University of Virginia Professor Emeritus Deborah G. Johnson believes that reputation is the commodity that wins elections. But this commodity is threatened by deepfakes.
Deepfakes are a technology that first started appearing online in 2017, in which sophisticated AI technology compiles and studies existing media to fabricate videos depicting specific people, often public figures, doing and saying things that never happened. These deepfakes can be detrimental in an election year, as videos of candidates can be doctored to show things that are what Johnson describes as “unseemly and inappropriate” to deter voters.
“The thing that worries me the most there, is that if it were done late in the election cycle, even though you might be able to debunk it, if it’s late in the election, there isn’t enough time to get the word out,” Johnson said. “Even if there is enough time, once it’s out there circulating online, you can’t possibly catch every place that it’s been to debunk it.”
Johnson will discuss deepfakes, election security and more in her lecture “Integrity of Cybersecurity and Digital Ethics” at 10:45 a.m. EDT Thursday, July 23, on the CHQ Assembly Video Platform, as part of the Week Four Chautauqua Lecture Series theme of “The Ethics of Tech: Scientific, Corporate and Personal Responsibility.”
“First of all, I want to make people aware of the possibility of these deepfakes being out there, and distorting the information that they’re getting,” Johnson said. “Second of all, I wanted to kind of go into some detail about the ethical implications (of) why this is so dangerous and worrisome. I also want to suggest that there are some possibilities and possible strategies for combating the negative effects.”
While Johnson will be discussing the sinister uses of this technology, she acknowledges that deepfakes can be used for good. Johnson believes that this technology can be used for parody and entertainment, historical reenactment, and editing speeches into different languages.
“The main ethical (dilemma of deepfakes) is deception. But, if it’s not used in a deceptive way, then it’s not necessarily bad,” Johnson said.
Through the presentation, Johnson said she hopes to inform the audience about deepfake technology so that they can form their own opinions about future policy to regulate or combat it.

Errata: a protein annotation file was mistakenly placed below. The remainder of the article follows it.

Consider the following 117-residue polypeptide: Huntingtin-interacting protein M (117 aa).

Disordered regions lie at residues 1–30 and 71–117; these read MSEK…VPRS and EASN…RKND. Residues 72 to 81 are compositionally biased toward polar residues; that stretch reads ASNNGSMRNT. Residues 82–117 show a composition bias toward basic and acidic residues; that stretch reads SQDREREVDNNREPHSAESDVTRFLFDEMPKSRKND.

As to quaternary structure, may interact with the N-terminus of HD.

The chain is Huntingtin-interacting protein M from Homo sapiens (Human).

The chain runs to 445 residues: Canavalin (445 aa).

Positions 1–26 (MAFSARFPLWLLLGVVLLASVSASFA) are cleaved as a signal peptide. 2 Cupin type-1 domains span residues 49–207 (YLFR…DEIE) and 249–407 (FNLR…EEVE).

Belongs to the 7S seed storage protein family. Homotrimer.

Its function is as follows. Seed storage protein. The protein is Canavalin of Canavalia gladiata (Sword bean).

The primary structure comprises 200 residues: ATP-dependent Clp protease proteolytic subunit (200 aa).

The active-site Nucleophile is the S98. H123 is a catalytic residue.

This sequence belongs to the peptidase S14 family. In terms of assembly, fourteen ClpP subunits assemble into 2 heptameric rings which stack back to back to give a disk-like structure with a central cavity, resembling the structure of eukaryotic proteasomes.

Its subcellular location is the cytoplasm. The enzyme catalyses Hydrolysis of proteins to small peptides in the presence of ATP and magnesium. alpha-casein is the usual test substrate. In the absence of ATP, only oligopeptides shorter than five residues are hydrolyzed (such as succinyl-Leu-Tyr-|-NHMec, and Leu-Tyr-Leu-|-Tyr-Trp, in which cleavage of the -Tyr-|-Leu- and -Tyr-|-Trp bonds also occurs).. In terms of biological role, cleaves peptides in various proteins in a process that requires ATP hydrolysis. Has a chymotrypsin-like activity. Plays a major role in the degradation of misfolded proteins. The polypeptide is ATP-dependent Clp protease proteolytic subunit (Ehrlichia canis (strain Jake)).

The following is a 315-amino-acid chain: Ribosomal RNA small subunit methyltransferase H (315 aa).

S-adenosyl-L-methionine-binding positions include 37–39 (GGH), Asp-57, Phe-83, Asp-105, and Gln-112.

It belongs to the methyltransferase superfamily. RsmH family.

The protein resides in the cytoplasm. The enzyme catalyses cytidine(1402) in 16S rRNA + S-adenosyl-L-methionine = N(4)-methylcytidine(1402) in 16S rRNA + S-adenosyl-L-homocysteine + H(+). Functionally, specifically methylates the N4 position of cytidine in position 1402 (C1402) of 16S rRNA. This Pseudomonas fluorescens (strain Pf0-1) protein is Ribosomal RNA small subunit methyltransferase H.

“I want (the audience) to have a kind of healthy dose of skepticism about what they see in media, social media, and other kinds of media — but at the same time, I don’t want them to be so skeptical that they don’t believe anything they see,” Johnson said. “I think we need everybody to be thinking about how to manage these things. I think there are particular policies that we want people to get behind — whether it’s pressuring platforms to look out for deep fakes, ban them, or label them, or other kinds of legislation or policies.”
Johnson began researching and teaching the ethics of tech and engineering in the early 1980s, when she taught philosophy to classes comprised mostly engineering students at Rensselaer Polytechnic Institute. At the time, computing was a hot topic that she wove into her lessons to interest her students. She started to notice along the way unaddressed ethical dilemmas in the field, so she began to shape her research and career around the subject.
Even as technology evolved, her approach to ethics did not necessarily change. Johnson said that tech ethics is not based on technology, but rather social values.
“Trained as a philosopher, you think of ethics and morality as this thing that’s separate from the world, and there’s right and wrong. I think over the years it’s become clearer and clearer to me that it’s about social values more than right and wrong,” Johnson said. “I now realize that you can’t do the ethical issues without really understanding the relationships between technology and society. Technologies are always embedded in some social context. When you’re doing ethics, you’re really navigating the social context as much as the technology.”
This program is made possible by “The Lincoln Ethics Series” funded by the David and Joan Lincoln Family Fund for Applied Ethics and by the Miller-Beggerow Fund in honor of Cornelia Chason Miller.